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The "Magic" Behind The Wand
Before we look at a real world example of the Magic Wand in action, let's see how the tool works and how there's really nothing magical about it. Here's a simple image I've created showing a black to white gradient separated by a solid red horizontal bar through its center:
A simple gradient divided by a red bar, but you knew that already.
As I mentioned, Photoshop's Magic Wand selects pixels based on tone and color. When we click on an area in the image with the tool, Photoshop looks at the tone and color of the area we clicked on and selects pixels that share the same color and brightness values. This makes the Magic Wand exceptional at selecting large areas of solid color.
For example, let's say I want to select the horizontal red bar. All I need to do is click anywhere on the red bar with the Magic Wand. Photoshop will see that I've clicked on an area of red and will instantly select every pixel in the image that shares that same shade of red, effectively selecting the red bar for me just by clicking on it:
One click with the Magic Wand is all it took to select the entire red bar.
Selecting the solid colored red bar was easy enough, since there were no other pixels in the image that shared the same shade of red, but let's see what happens if I click with the Magic Wand on one of the gradients. I'll click on an area of middle gray in the center of the gradient above the red bar:
The selected area after clicking in the middle of the upper gradient.
This time, Photoshop selected an entire range of brightness values rather than limiting itself to pixels that were exactly the same tone and color as the middle gray area I clicked on. Why is that? To find the answer, we need to look up in the Options Bar along the top of the screen. More specifically, we need to look at the Tolerance value:
The Magic Wand's Tolerance option.
The Tolerance option tells Photoshop how different in tone and color a pixel can be from the area we clicked on for it to be included in the selection. By default, the Tolerance value is set to 32, which means that Photoshop will select any pixels that are the same color as the area we clicked on, plus any pixels that are up to 32 shades darker or 32 shades brighter. In the case of my gradient, which contains a total of 256 brightness levels between (and including) pure black and pure white, Photoshop selected the entire range of pixels that fell between 32 shades darker and 32 shades brighter than the shade of gray I initially clicked on.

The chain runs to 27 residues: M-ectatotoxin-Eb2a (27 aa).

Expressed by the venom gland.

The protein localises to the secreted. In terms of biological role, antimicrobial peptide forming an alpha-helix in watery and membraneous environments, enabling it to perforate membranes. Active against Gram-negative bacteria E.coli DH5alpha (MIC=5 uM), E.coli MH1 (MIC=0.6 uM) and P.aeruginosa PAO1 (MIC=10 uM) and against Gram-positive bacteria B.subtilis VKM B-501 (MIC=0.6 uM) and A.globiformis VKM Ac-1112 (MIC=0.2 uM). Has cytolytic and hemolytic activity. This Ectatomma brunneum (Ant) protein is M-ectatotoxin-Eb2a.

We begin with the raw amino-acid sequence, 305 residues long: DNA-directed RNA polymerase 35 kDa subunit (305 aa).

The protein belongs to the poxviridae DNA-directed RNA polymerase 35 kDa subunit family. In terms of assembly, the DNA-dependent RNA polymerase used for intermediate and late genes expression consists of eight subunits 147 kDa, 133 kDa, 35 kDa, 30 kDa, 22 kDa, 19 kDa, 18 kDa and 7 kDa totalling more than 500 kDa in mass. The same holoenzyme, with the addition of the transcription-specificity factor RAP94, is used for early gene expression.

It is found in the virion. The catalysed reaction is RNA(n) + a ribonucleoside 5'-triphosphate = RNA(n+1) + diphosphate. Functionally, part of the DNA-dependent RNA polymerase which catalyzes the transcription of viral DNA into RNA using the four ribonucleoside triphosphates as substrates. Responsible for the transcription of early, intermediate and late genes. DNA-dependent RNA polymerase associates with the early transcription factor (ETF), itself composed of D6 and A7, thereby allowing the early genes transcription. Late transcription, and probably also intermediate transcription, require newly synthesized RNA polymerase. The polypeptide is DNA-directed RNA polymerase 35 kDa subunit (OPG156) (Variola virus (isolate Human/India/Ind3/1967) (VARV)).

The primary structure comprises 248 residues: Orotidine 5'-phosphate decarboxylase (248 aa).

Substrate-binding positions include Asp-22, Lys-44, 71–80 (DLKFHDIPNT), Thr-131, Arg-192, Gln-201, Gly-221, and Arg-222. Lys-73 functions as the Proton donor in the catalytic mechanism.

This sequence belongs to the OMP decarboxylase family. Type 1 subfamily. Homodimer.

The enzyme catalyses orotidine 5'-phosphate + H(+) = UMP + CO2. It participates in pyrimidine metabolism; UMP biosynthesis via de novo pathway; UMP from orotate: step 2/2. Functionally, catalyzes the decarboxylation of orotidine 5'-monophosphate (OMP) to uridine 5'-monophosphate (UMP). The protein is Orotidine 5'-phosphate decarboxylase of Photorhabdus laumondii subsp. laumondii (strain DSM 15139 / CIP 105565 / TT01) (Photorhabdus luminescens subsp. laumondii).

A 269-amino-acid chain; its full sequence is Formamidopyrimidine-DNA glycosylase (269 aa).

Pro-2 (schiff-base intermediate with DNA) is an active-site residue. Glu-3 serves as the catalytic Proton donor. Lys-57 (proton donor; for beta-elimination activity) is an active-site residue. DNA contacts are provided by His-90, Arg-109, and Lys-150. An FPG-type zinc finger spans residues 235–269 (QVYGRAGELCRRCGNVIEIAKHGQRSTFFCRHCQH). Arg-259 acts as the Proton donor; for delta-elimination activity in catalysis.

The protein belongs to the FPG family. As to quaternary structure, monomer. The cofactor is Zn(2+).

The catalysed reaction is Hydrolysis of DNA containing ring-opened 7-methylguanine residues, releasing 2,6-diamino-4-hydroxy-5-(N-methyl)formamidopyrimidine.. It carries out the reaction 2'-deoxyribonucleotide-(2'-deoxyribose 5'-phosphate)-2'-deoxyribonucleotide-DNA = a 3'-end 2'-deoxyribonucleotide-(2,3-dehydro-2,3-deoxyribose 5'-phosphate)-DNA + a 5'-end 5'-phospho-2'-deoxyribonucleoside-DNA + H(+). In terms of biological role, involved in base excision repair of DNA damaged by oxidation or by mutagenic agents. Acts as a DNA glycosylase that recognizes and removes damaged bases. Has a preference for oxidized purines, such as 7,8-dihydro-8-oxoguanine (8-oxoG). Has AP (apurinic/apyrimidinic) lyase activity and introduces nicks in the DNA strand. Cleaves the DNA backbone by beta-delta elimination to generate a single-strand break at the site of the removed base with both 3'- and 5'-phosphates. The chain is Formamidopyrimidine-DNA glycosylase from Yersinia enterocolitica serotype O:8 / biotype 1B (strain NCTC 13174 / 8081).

Let's see what happens if I increase the Tolerance value and try again. I'll increase it to 64:
Doubling the Tolerance value from 32 to 64.
With Tolerance now set twice as high as it was originally, if I click with the Magic Wand on the exact same center spot in the gradient, Photoshop should now select an area twice as large as it did last time, since it will include all the pixels that are between 64 shades darker and 64 shades lighter than the initial shade of gray I click on. Sure enough, that's what we get:
This time, with a Tolerance setting twice as high, the selected area of the gradient is twice as large.
What if I want to select just the specific shade of gray I click on in the gradient and nothing else? In that case, I'd set my Tolerance value to 0, which tells Photoshop not to include any pixels in the selection except those that are an exact match in color and tone to the area I click on:
Setting the Tolerance value to 0.
With Tolerance set to 0, I'll click again on the same spot in the center of the gradient, and this time, we get a very narrow selection outline. Every pixel that's not an exact match to the specific shade of gray I clicked on is ignored:
Increasing or decreasing the Tolerance value has a big impact on which pixels in the image are selected with the Magic Wand.
You can set the Tolerance option to any value between 0 and 255. The higher the value, the wider the range of pixels that Photoshop will select. A Tolerance setting of 255 will effectively select the entire image, so you'll usually want to try a lower value.